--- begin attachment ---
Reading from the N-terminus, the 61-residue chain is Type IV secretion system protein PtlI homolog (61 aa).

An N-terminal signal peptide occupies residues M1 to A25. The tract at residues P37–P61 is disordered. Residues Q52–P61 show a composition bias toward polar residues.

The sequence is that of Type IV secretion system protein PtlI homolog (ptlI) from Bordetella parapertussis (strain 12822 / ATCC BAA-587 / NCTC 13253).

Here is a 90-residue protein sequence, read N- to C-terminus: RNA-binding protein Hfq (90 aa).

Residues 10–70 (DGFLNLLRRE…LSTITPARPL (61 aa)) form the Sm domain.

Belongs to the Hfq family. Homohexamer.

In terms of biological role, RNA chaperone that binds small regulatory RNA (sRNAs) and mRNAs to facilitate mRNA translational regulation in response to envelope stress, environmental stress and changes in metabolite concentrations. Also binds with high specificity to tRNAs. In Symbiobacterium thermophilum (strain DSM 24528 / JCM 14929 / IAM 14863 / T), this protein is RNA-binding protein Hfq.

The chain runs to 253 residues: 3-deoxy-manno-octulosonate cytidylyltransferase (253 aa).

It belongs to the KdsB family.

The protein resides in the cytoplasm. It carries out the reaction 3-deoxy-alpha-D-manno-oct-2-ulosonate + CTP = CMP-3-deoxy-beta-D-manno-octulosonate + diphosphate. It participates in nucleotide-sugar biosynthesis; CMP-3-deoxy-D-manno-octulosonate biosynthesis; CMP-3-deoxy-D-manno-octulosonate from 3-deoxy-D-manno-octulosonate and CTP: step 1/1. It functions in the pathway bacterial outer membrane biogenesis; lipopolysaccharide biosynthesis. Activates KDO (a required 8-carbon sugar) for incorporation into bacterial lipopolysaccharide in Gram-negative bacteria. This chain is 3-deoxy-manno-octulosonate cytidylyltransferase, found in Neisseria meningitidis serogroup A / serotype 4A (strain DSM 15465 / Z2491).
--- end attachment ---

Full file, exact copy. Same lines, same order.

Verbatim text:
Reading from the N-terminus, the 61-residue chain is Type IV secretion system protein PtlI homolog (61 aa).

An N-terminal signal peptide occupies residues M1 to A25. The tract at residues P37–P61 is disordered. Residues Q52–P61 show a composition bias toward polar residues.

The sequence is that of Type IV secretion system protein PtlI homolog (ptlI) from Bordetella parapertussis (strain 12822 / ATCC BAA-587 / NCTC 13253).

Here is a 90-residue protein sequence, read N- to C-terminus: RNA-binding protein Hfq (90 aa).

Residues 10–70 (DGFLNLLRRE…LSTITPARPL (61 aa)) form the Sm domain.

Belongs to the Hfq family. Homohexamer.

In terms of biological role, RNA chaperone that binds small regulatory RNA (sRNAs) and mRNAs to facilitate mRNA translational regulation in response to envelope stress, environmental stress and changes in metabolite concentrations. Also binds with high specificity to tRNAs. In Symbiobacterium thermophilum (strain DSM 24528 / JCM 14929 / IAM 14863 / T), this protein is RNA-binding protein Hfq.

The chain runs to 253 residues: 3-deoxy-manno-octulosonate cytidylyltransferase (253 aa).

It belongs to the KdsB family.

The protein resides in the cytoplasm. It carries out the reaction 3-deoxy-alpha-D-manno-oct-2-ulosonate + CTP = CMP-3-deoxy-beta-D-manno-octulosonate + diphosphate. It participates in nucleotide-sugar biosynthesis; CMP-3-deoxy-D-manno-octulosonate biosynthesis; CMP-3-deoxy-D-manno-octulosonate from 3-deoxy-D-manno-octulosonate and CTP: step 1/1. It functions in the pathway bacterial outer membrane biogenesis; lipopolysaccharide biosynthesis. Activates KDO (a required 8-carbon sugar) for incorporation into bacterial lipopolysaccharide in Gram-negative bacteria. This chain is 3-deoxy-manno-octulosonate cytidylyltransferase, found in Neisseria meningitidis serogroup A / serotype 4A (strain DSM 15465 / Z2491).